The likelihood of being stopped by the Washington State Patrol on state roads and highways is not affected by a driver’s race or ethnicity, according to Washington State University researchers who analyzed two million WSP contacts between May 2000 and October 2002.

The WSU report was issued last summer by political scientists Nicholas Lovrich and Mitchell Pickerill, criminal justice professors Michael Gaffney and Michael R. Smith, and sociologist Clay Mosher. Unlike studies in other states, the report indicates no evidence of biased policing in the rate of driver stops.

Washington is one of at least 14 states that have passed legislation to help eliminate “the illegal use of race or ethnicity as a factor” in detaining individuals. Nevertheless, it’s clear, Mosher says, that many citizens believe racial profiling is taking place-that minorities are subject to a disproportionate number of stops by WSP officers, despite evidence to the contrary.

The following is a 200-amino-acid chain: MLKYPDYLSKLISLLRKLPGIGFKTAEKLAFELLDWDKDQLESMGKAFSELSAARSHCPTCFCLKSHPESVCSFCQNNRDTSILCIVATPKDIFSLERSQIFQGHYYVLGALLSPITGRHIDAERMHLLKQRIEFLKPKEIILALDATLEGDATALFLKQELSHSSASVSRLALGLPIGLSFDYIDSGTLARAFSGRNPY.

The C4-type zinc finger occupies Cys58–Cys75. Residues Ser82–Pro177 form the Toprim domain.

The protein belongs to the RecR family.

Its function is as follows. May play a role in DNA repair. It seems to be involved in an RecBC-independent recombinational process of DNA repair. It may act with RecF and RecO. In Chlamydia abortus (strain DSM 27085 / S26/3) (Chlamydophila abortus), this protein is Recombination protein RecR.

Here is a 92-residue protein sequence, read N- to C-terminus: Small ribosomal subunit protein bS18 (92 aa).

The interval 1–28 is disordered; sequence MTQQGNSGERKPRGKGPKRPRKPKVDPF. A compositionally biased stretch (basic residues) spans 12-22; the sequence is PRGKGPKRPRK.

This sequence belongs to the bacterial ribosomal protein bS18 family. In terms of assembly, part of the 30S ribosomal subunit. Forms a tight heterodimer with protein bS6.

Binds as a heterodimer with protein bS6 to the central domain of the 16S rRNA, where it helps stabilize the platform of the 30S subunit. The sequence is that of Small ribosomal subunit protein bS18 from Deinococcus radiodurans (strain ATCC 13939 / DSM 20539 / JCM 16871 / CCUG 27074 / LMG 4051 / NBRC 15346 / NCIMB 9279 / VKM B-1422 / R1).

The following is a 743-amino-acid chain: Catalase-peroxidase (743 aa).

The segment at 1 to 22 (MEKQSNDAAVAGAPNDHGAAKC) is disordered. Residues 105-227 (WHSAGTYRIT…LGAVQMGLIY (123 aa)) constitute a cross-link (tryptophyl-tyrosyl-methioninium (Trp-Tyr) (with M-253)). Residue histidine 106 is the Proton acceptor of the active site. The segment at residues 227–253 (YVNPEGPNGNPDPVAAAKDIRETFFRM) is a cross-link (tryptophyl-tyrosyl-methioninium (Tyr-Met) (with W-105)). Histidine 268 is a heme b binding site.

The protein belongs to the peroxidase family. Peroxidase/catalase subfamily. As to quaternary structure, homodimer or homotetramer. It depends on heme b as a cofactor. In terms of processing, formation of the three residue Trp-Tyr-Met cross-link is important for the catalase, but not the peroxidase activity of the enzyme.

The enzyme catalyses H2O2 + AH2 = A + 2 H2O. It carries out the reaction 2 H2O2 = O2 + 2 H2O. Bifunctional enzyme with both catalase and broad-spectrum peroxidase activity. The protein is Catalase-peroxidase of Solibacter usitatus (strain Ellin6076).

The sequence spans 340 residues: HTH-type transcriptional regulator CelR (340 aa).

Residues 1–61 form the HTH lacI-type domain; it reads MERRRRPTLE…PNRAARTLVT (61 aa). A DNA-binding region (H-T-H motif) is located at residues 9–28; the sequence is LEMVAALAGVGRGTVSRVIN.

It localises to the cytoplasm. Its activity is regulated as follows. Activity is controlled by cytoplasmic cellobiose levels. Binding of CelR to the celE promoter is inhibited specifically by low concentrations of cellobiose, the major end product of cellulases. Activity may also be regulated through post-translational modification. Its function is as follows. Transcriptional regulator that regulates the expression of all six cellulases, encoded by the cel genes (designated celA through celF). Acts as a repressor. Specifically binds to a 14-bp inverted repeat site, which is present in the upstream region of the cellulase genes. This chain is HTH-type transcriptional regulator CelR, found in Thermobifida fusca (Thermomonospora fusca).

This gap between the actual conduct of the WSP and how citizens perceive WSP’s actions must be addressed, he says. He believes WSU’s report will serve as a foundation for such a task. Left unattended, the issue could undermine the public trust in the WSP.

Unlike previous analyses of racial profiling which split subject populations into broad White and non-White categories, the WSU study categorized the population into Whites, Blacks, Native Americans, Asians, and Hispanics. In addition, many analyses have looked at entire cities or states, a practice which can serve to conceal important contextual differences in law enforcement across small geographic areas. By contrast, where traffic-stop data permitted, the WSU researchers presented analyses from WSP’s 40 autonomous patrol areas.


WSP traffic stops 2000-02